More than seven years ago, I listened to a video from a student in my online course on the neurobiology of everyday life. I couldn’t believe my ears. I was certain that the speaker was mistaken, confused. What she spoke of was an impossibility. But I was the one who was mistaken. That fateful day was the first time I […]
I am so happy to announce that my mother, Jane Sommer Mason, is having her first art opening at the tender age of 93. Four of her eight busts of Watergate figures are currently on display at the George Washington University’s Luther W. Brady Art Gallery. On Wednesday (November 10, 2021), a virtual opening will feature Jane Mason, Washington Post […]
In response to a student request for an overview of neuroanatomy, I happily recorded an hour of dissections designed to provide a neuroanatomical framework. I start with development and proceed to dissections of sheep and human brains to illustrate the parts of the brain and how they fit into the cranium.
Human exceptionalism incurs another blow. In work published today in Science Advances, my laboratory demonstrates the Bystander Effect in rats: rats are less likely to help in the presence of rats who are not helping – confederate rats or as my students love to say, confederats. On the other hand, in the presence of naive rats, who could potentially help, […]
The Bystander Effect, included in every introductory psychology textbook and course, refers to the consistent finding that individuals are less likely to help in the presence of others than when they are alone. The more bystanders present, the less likely an individual is to help. This is commonly attributed to a diffusion of responsibility, meaning that an individual in a […]
Arthur K Mason, Washington attorney, turned-wood collector, and lately a memoirist, died at home at the age of 93. He was among the youngest 10% of those who served in World War II, and one of less than 3% of WWII veterans who survived to 2019. Arthur’s health turned sharply worse around the holidays, and he was airlifted off Upper […]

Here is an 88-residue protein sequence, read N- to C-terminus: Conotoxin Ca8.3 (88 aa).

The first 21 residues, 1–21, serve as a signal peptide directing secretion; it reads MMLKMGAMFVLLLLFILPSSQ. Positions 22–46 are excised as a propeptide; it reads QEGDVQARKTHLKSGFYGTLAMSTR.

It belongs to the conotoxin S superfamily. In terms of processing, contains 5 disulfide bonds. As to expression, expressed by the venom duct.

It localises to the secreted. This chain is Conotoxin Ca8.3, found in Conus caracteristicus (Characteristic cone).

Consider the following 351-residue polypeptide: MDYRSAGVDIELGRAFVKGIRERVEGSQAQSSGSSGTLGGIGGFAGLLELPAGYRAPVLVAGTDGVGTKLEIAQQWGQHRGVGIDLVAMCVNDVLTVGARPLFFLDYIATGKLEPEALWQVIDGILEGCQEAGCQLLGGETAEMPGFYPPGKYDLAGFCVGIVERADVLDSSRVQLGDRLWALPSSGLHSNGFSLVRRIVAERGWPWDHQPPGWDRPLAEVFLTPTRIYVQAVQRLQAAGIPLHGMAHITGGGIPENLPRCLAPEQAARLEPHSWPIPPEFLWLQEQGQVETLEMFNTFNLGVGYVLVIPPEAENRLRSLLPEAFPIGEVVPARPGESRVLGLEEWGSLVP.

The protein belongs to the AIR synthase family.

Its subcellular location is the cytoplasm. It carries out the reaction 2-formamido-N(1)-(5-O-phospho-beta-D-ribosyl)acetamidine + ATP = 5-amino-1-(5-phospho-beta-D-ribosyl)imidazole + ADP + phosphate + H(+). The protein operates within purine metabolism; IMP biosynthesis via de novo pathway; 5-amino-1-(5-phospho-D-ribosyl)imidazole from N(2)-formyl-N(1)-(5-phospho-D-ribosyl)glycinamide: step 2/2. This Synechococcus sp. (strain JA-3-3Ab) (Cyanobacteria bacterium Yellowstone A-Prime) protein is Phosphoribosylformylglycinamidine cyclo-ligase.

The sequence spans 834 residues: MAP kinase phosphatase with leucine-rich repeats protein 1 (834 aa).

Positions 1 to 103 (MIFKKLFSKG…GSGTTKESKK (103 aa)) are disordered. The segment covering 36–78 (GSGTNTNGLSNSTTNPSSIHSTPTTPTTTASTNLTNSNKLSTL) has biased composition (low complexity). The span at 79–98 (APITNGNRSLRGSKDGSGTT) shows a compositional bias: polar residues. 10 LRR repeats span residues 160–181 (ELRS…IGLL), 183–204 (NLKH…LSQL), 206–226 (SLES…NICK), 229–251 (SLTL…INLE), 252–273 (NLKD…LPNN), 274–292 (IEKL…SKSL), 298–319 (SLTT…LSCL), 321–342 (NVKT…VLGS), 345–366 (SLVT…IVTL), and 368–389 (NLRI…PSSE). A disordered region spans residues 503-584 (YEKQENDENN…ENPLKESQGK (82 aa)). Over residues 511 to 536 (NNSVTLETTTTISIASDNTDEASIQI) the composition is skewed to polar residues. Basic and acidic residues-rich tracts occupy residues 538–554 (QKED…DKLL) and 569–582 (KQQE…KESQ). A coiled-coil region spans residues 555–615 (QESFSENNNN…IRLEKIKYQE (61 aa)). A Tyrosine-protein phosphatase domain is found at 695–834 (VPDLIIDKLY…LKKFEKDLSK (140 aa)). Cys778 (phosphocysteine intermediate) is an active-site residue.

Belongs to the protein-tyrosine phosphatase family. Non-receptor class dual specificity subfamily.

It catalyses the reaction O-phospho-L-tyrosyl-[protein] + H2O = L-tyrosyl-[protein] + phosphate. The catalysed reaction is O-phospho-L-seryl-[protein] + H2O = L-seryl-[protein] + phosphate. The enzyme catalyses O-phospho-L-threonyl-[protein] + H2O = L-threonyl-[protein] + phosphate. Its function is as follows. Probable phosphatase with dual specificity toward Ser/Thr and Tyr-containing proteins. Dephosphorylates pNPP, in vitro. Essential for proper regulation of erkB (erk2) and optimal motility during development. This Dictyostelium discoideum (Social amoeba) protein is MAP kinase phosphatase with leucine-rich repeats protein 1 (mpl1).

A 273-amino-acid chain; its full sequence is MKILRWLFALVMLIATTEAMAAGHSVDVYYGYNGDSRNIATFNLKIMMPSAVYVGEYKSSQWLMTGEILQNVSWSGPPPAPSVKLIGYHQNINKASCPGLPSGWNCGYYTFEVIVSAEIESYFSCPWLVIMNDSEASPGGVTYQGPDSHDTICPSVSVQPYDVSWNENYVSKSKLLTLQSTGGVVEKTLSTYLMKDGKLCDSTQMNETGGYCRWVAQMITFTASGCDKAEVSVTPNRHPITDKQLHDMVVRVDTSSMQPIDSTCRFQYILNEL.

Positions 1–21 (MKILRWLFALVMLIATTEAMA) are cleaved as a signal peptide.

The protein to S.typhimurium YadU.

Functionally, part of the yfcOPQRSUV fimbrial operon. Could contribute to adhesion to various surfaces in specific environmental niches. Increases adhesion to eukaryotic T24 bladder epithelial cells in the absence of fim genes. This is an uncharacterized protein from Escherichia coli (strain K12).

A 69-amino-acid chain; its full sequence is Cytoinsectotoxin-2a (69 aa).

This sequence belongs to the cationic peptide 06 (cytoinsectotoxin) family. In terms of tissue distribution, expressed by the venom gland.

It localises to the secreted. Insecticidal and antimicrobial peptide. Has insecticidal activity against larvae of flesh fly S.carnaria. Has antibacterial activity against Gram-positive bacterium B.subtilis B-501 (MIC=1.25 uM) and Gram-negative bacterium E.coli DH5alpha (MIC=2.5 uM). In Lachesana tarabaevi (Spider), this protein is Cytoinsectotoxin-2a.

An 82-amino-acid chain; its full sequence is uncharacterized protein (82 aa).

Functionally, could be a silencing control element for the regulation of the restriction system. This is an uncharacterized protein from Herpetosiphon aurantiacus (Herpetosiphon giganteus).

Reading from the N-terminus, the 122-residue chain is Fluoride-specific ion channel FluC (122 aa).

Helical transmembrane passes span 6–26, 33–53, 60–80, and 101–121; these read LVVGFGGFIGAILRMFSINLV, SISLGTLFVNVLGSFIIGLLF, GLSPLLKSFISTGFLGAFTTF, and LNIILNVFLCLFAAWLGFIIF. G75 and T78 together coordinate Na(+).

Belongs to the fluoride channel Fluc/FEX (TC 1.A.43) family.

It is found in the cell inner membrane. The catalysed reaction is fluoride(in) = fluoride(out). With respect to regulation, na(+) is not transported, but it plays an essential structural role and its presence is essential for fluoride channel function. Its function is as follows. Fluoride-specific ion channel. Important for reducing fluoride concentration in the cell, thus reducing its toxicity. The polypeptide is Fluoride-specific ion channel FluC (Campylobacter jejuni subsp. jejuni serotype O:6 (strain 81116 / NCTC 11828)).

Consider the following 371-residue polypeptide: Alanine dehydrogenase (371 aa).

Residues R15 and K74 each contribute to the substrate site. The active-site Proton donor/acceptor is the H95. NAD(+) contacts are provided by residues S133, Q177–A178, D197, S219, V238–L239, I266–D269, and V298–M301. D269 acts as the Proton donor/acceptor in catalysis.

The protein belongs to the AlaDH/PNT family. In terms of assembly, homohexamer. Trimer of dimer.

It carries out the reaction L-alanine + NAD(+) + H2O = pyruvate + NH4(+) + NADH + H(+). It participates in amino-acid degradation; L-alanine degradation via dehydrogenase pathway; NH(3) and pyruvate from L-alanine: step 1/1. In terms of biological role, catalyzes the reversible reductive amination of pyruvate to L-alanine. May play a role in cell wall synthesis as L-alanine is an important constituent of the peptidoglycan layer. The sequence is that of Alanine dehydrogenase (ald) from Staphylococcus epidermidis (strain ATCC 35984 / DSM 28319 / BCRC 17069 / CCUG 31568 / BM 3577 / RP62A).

I just came back from The Beautiful Brain: The Drawings of Santiago Ramón y Cajal exhibit at NYU’s Grey Gallery. For those who don’t know, Ramon y Cajal (or Cajal as he is commonly referred to) was the father of neuroanatomy. He shared the Nobel Prize with Camillo Golgi in 1906 for using Golgi’s staining method to show that neurons were […]
Let's crowd-source peer review and get scientific publishing out of the horse and buggy days!
Well the easy answer is no, not in any significant numbers. But the point of this post is to tell the improbable story of how one premature and very underweight baby did in fact survive. This story is taken from Call the Midwife: A Memoir of Birth, Joy, and Hard Times by the late midwife Jennifer Worth (née Lee; called Jenny throughout […]
Thomas Graham Brown is a colorful and largely forgotten figure in the history of neuroscience. He was unknown to me before I encountered a rabbit hole that, as is my wont, I could not resist. Rabbit holes are always surprises and the path that leads to them is a big chunk of the fun. Here is my path to theThomas-Graham-Brown-rabbit-hole: […]